Show Notes: Stainless Steel Sinks and LED Lingo – On the House

Show Notes: Stainless Steel Sinks and LED Lingo

By on August 23, 2014
Stainless Steel Sink

Thank you for joining James and Morris this week where that talk was stainless steel sinks, mice, LED lingo and more……

Learn The Language Of LED
No More Watts……..

 Brightness, look for lumens, not watts. Lumens indicate light output. Watts indicate energy consumed. ENERGY STAR certified bulbs provide the same brightness (lumens) with
less energy (watts).

Color And Appearance
ENERGY STAR certified bulbs are available in a wide range of colors. Light color, or appearance, matches a temperature on the Kelvin scale (K). Lower K means warmer, yellowish light, while higher K means cooler, bluer light.

Visit the Energy Star website for more information.

The Skinny On Stainless Steel Sinks

If you are in the market for a shiny new sink and are considering stainless steel – this is what to look for:

Gauge is the thickness of the metal – the higher the gauge, the thinner the metal, the more prone to damage it will be from everyday use

The lower the gauge the thicker the material and the better the quality – this will make for a “lifetime” sink

Look for a sink with an isolative coating at the underside of the sink – this will act as a sound deadener – if there is no coating, don’t even consider the sink! It will sound like a steel drum.

Design And Depth:
Stainless steel sinks have become the darling of high end kitchens. You can find very stylish designs and shapes from very contemporary to more traditional, in many configurations: one, two or three bowl sinks, curved, square, hammered, polished. You will get the most usable space in a square sink with straight corners and a flat bottom.

Once you find your favorite style, consider the sink depth. Stainless sinks can be up to 10” deep. When a deeper sink is installed below the countertop it will get even deeper. If you are tall you will find that working at the sink may cause you to bend over and possibly strain your back. For shorter people, you may have trouble reaching the sink bottom or stand on your tip toes!

What’s It Made Of?

The sink should have a lustrous satin finish, which will develop a better patina over time than matte-finish stainless steel. Look for 18 percent chromium and 8 percent nickel for optimal corrosion and stain resistance. Tip: if the sink holds a magnet, don’t buy it.

Where’s The Drain?

Look at the drain locations in the sink. A drain at the back means more usable space in the base cabinet and better drainage. A rear drain to the left or right corner is even better; it’s your choice

Happy Shopping!


An At-Home Dry-Cleaning Machine

The Swash ($500) is the first-ever at-home dry-cleaning machine. About the size of a large garment bag, it fits snugly in your closet or bedroom and cleans soiled clothes in only ten minutes.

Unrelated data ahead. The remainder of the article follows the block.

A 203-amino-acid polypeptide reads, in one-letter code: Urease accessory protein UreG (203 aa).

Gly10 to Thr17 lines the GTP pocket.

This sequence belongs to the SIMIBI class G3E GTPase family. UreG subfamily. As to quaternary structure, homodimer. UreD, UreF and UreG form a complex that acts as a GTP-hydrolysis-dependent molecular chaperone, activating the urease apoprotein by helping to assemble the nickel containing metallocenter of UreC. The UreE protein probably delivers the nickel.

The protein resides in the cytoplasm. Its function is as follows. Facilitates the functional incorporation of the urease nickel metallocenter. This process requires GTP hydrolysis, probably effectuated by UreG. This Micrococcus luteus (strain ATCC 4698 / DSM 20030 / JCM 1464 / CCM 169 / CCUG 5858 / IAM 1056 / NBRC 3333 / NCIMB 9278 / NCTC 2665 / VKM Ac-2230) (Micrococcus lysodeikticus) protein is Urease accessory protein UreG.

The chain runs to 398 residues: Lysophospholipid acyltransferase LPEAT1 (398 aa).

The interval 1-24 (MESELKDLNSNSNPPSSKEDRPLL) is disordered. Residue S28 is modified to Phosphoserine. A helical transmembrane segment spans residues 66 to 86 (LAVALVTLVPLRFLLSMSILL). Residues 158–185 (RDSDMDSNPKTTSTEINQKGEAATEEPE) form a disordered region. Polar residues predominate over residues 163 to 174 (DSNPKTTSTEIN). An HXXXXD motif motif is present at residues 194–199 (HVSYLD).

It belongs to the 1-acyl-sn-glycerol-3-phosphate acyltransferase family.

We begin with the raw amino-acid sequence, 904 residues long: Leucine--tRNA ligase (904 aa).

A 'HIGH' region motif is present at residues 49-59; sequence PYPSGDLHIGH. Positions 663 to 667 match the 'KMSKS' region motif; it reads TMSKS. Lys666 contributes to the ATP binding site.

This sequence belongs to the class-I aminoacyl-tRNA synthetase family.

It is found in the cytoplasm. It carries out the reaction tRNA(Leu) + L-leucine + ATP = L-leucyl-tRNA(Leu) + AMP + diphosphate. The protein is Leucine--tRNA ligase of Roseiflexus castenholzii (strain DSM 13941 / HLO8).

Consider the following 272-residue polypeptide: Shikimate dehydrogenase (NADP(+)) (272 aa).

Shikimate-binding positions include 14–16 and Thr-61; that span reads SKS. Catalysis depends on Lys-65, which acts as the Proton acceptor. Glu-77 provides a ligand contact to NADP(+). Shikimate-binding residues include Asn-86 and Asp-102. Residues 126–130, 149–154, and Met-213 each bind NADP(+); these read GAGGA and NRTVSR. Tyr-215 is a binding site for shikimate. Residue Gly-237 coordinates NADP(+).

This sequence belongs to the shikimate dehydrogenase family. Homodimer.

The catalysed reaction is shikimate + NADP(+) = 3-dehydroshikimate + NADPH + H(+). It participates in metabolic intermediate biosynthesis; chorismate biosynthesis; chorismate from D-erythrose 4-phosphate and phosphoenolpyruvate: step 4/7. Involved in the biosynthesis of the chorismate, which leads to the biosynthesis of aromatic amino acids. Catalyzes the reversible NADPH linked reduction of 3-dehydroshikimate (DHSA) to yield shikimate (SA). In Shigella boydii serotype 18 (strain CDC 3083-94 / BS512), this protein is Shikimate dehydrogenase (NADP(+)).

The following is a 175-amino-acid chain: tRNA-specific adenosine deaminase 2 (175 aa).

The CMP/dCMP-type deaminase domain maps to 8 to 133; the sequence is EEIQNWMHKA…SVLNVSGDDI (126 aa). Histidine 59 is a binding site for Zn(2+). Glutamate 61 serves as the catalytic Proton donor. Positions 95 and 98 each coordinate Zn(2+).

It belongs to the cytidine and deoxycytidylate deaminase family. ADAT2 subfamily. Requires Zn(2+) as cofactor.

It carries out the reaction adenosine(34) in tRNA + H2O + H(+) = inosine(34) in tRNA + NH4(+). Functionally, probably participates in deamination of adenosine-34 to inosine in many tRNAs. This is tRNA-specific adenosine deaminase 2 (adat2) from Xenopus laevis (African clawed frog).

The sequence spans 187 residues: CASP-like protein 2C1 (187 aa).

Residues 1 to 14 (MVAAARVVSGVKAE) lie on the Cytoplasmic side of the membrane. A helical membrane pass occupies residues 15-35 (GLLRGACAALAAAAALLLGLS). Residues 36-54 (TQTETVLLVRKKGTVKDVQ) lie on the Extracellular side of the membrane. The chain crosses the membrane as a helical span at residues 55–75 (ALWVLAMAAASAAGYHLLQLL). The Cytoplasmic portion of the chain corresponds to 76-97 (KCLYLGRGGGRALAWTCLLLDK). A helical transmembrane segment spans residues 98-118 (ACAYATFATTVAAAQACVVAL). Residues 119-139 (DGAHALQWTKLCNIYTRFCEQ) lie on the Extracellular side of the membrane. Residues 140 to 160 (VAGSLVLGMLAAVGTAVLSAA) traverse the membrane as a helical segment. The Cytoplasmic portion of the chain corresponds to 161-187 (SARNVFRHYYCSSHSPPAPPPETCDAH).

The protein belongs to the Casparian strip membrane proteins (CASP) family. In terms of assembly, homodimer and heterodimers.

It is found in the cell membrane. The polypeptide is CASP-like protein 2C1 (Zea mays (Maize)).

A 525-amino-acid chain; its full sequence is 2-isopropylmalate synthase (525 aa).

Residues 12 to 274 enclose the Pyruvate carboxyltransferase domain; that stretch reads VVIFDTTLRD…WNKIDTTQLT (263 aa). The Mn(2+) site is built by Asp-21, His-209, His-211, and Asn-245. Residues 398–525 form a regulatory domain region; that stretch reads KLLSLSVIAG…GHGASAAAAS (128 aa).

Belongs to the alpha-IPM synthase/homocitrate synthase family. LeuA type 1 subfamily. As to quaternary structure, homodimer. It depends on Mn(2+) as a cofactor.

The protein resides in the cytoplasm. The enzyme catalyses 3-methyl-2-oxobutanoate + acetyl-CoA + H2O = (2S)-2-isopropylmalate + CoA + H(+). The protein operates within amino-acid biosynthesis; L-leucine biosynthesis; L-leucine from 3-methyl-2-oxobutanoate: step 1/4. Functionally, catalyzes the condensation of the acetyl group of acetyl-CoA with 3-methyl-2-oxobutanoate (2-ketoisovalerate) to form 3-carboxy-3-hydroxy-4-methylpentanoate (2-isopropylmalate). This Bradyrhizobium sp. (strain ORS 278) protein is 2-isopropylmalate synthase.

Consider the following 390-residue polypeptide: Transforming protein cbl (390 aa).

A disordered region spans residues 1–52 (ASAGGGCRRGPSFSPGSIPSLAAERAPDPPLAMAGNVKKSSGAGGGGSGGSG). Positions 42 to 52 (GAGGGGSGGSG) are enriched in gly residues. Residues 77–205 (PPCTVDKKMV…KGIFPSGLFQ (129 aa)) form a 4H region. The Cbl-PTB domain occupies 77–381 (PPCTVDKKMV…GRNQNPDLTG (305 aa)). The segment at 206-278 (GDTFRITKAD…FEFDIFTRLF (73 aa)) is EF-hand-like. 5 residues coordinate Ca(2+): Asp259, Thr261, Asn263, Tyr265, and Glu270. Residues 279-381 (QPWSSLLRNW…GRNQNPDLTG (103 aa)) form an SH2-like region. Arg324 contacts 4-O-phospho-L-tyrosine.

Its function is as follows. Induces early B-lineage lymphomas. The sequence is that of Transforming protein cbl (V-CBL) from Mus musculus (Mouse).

That’s right, ten minutes.
Here are the specifics: Hang one item at a time inside the Swash, then insert a detergent pod (kind of like a Keurig) and shut the door. Ten minutes later, and after some satisfying whirring, open the door to retrieve your clean, pressed and delightfully un-smelly piece of clothing.
The Swash doesn’t work with really delicate silks or leather–and if you have a serious stain, you should definitely head to a professional dry cleaner.


The 3 Most Commonly Overused Cleaning Products

Glass Cleaner: People tend to spray the surface in need of cleaning rather than the rag, cloth or paper towel they’re using to wipe the surface.” Spray too much and you’re basically pushing dirt and lint around, which leads to nasty streaks.
Instead: Spritz the paper towel with your glass cleaner of choice, then wipe down the glass.

Furniture Polish: There is such a thing as caring too much for your beloved wood furniture. Kerr says that by spraying (or buffing with wax) frequently, you can end up creating a build-up. This, in turn, ends up attracting more dust and dirt.
Instead: Apply a light mist (or light coat) of furniture polish once a month. Wipe furniture down with microfiber cloths between polishes.

Laundry Detergent: We were surprised to learn that we’re only supposed to be using a tablespoon at a time. Pouring excess amounts into the wash can create a film that prevents clothes from actually getting clean.
Instead: Use an old tablespoon to measure out just enough product.

Website Mentions:

CedarCide Organic Pest Control Products:

Terro Ant Baits :

How to Remove Roof Shingles Video –

Holystone – Wikipedia:

Sodium-vapor lamp:

Heritage Natural Finishes:

About onthehouse

You must be logged in to post a comment Login

Leave a Reply

Pin It on Pinterest